Elisabeth Kübler-Ross’s famous five stages — denial, anger, bargaining, depression and acceptance — have been taught all over America and basically become part of our vernacular. In fact, in many ways these stages have been taken as gospel, as prescriptive phases that everyone goes through.
But would you be surprised to learn that this theory was based on interviews with terminally ill patients, not with people who lost a loved one? That it originally described how people deal with their own impending deaths? That Kübler-Ross’s theory has never been validated by one single study?
The Truth About Grief: The Myth of its Five Stages and the New Science of Loss by journalist Ruth Davis Konigsberg delves deeply into how Kübler-Ross’s stages (and her legendary book On Death & Dying) were developed, the reasons for their mass appeal, the history of grief, the grief industry, the differences between the sexes (hint: this, too, is not what it seems) and grief among different cultures.
Importantly, she dispels the many pervasive myths about grief and loss (in addition to Kübler-Ross’s stages, she talks about several other stepwise theories) by sharing a slew of scientific studies. In addition to providing the findings, she also talks about how the studies were conducted and includes interviews with the researchers. She includes interviews with grief counselors and people who’ve experienced loss and thrived.
She dedicates an entire chapter to widowhood. Books like Joan Didion’s The Year of Magical Thinking paints grief as tumultuous, heart wrenching and never-ending. In On Grief and Grieving, Kübler-Ross said that “The reality is that you will grieve forever.” Konigsberg, however, writes that such books imply that all grief looks like this, and that widows never recover. And if widows do recover and go on to date or remarry, they’re seen as the exception. Or worse, they’re viewed with suspicion (e.g., she probably hasn’t processed her grief fully yet) or judgment (e.g., how could she remarry so quickly? his body isn’t even cold yet). Konigsberg writes:
“But having become accustomed, perhaps, to the more dramatic narrative, we have begun to expect all widows to adhere to it. And if they don’t, we usually find a negative explanation for their recovery—that they didn’t really love their husband, or were cold, unfeeling people, or were in denial and would eventually have a delayed reaction.” (p. 51)
In the same chapter, she writes:
“The danger here is that by normalizing an extreme reaction such as Didion’s, we’re inclined to pathologize a more normal reaction (and by normal I mean statistical norm).” (p. 52)
Konigsberg also discusses how Kübler-Ross’s five stages (and books on grief in general) erroneously show a hopeless road, making people think that they must grieve for the rest of their lives. To the contrary, Konigsberg writes that, according to research, “Loss is forever, but acute grief is not, a distinction that frequently gets blurred.”
People having to process their pain has been another long-held belief. But Konigsberg reveals that negative emotions aren’t as critical as previously thought. That’s the other common myth: that negative emotions are the only way to cope with the loss of a loved one. In fact, according to the latest research, positive emotions play a pivotal role in helping people deal with loss.
She devotes another chapter to resilience and emphasizes that as a whole, research has shown that we’re pretty resilient people who can overcome loss. In fact, Konigsberg cites several studies that show that most people get better on their own (without needing to seek therapy) and that acute grief symptoms subside by six months. (A small percentage of people do experience complicated grief and may need to seek treatment.)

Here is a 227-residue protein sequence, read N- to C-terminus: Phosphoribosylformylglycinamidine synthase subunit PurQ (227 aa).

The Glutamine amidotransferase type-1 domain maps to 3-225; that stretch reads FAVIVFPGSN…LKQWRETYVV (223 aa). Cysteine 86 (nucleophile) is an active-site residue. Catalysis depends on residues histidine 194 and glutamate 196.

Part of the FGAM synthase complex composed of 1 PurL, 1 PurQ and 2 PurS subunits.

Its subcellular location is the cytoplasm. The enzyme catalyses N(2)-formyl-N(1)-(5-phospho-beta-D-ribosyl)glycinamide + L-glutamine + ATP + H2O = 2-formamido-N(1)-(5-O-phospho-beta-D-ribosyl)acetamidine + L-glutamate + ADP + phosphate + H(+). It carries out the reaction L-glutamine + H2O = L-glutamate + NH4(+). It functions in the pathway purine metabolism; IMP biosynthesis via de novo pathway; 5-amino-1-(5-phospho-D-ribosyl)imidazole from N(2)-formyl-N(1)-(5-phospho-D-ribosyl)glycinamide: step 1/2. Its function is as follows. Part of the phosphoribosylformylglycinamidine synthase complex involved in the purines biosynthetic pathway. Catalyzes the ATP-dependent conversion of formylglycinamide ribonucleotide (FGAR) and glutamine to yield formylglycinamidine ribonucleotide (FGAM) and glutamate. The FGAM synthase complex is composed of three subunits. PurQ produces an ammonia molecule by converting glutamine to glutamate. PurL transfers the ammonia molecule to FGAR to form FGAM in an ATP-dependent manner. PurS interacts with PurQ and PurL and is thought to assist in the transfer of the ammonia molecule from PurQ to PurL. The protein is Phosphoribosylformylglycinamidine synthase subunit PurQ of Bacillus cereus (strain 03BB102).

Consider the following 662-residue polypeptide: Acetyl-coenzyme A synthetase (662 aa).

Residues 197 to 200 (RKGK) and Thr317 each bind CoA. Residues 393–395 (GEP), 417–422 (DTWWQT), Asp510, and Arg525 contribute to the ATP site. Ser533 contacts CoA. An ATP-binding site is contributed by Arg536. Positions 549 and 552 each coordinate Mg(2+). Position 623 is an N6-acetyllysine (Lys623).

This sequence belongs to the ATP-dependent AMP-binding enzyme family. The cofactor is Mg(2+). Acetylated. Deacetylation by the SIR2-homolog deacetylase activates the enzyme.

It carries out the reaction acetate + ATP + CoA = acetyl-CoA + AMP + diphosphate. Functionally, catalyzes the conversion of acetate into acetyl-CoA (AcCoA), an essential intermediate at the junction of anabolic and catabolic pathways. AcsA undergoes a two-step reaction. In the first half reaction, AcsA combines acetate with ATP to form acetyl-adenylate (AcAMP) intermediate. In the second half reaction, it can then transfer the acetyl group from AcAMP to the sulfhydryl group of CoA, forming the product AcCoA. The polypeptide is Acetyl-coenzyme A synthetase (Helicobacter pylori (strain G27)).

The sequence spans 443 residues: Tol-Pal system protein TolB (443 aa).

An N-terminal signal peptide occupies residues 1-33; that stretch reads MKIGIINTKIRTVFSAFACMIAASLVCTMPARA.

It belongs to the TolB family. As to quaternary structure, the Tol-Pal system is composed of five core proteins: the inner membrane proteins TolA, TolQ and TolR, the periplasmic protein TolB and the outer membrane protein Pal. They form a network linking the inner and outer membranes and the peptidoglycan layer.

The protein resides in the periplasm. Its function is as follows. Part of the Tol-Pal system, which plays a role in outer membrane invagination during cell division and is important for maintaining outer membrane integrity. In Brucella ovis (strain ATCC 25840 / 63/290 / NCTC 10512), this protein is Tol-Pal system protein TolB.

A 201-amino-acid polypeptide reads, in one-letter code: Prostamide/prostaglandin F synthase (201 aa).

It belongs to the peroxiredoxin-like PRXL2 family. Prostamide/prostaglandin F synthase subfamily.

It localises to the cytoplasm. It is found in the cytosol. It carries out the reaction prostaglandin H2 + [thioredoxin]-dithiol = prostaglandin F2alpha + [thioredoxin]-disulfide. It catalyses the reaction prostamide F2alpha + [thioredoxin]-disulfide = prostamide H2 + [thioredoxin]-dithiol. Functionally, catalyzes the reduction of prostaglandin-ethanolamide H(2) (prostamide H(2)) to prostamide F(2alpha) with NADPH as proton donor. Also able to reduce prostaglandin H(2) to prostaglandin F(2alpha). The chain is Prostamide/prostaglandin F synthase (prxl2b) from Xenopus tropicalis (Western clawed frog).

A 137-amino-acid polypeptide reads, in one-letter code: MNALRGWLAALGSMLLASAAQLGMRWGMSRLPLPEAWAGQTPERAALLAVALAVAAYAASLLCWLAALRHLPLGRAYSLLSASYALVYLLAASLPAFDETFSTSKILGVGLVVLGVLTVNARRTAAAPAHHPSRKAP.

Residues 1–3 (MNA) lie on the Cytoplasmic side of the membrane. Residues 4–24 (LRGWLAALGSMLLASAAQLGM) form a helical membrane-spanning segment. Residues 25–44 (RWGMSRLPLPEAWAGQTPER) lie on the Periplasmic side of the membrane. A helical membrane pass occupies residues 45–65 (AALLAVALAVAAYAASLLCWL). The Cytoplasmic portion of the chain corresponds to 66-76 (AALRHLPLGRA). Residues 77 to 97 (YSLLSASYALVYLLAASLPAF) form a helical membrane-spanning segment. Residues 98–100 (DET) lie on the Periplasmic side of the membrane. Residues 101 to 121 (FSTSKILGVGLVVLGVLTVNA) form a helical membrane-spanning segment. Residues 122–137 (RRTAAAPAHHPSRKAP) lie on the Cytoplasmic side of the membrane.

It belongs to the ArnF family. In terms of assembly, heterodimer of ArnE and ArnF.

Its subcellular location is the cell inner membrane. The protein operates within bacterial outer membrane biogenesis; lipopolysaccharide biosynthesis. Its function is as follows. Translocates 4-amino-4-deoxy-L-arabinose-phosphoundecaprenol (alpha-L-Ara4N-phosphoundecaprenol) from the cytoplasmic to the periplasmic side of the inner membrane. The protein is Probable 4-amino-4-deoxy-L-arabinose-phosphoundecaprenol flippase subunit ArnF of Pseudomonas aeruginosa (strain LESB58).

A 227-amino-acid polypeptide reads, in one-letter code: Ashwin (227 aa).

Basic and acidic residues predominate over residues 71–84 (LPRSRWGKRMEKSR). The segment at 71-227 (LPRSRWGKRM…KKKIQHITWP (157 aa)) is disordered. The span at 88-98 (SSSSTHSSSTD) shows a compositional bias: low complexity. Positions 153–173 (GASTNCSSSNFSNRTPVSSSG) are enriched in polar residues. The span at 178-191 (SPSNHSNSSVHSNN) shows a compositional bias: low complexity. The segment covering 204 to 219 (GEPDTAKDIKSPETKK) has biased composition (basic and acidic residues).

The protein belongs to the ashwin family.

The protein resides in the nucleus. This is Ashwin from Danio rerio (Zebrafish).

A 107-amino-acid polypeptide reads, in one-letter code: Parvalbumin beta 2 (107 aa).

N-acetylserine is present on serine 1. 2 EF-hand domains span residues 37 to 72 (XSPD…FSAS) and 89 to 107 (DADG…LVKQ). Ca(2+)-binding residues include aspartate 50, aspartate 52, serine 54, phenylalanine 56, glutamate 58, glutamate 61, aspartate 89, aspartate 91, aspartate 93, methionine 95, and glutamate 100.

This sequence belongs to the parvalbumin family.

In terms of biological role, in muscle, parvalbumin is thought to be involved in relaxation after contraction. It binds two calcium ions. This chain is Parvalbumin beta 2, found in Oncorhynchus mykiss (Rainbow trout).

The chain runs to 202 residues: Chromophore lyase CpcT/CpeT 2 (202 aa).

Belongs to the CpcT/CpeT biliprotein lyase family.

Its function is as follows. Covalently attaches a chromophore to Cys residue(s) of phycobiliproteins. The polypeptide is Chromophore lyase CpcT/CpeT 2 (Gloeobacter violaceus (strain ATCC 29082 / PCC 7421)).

Konigsberg is an excellent writer and provides a straightforward and rigorously researched look at the reality of grief and loss. The Truth About Grief is not a book that tugs at your heartstrings — though her interviews may — and at times, her style may be viewed as cold and callous, considering the subject. But that’s the point: to present a frank and clear-cut exploration of grief and loss; to reveal the truth behind the pseudoscience of grief.
Konigsberg easily weaves research findings into her content, so the reader doesn’t feel bogged down by a batch of data. Instead, the book is easy to read, eye opening and enlightening. Readers will no doubt be surprised to learn how the five stages came to be, that therapy is largely only helpful for people with an intense or chronic form of grief and that experts really don’t know what exactly helps bereavement.
This book is a must-read for any professional and person really, so that the next time you work with a client or speak with someone who’s grieving — or if that someone is you — you know the facts and don’t espouse or rely on outdated and false information. You’ll know not to wait for the five stages either in yourself or someone else. You’ll know that people generally are resilient. And that current research is showing us a totally different picture of grief than was once drawn.
The Truth About Grief is a hopeful book. And that’s Konigsberg’s intention, as she writes in the Afterword:
“Perhaps just the knowledge that our survival instinct is strong, and that a great many have not only endured terrible losses but have also thrived, can be a source of hope, something that I found to be quite scarce in our grief culture.” (p. 197)
But the book’s biggest strength is that it tells the truth about something that everyone experiences that for decades our society has gotten entirely wrong. She writes:
“But it certainly seems time to move beyond our current habit of using untested theories to create unnecessarily lengthy and agonizing models for loss, ones that I believe have created more fear of and anxiety about the experience.” (p. 197-198)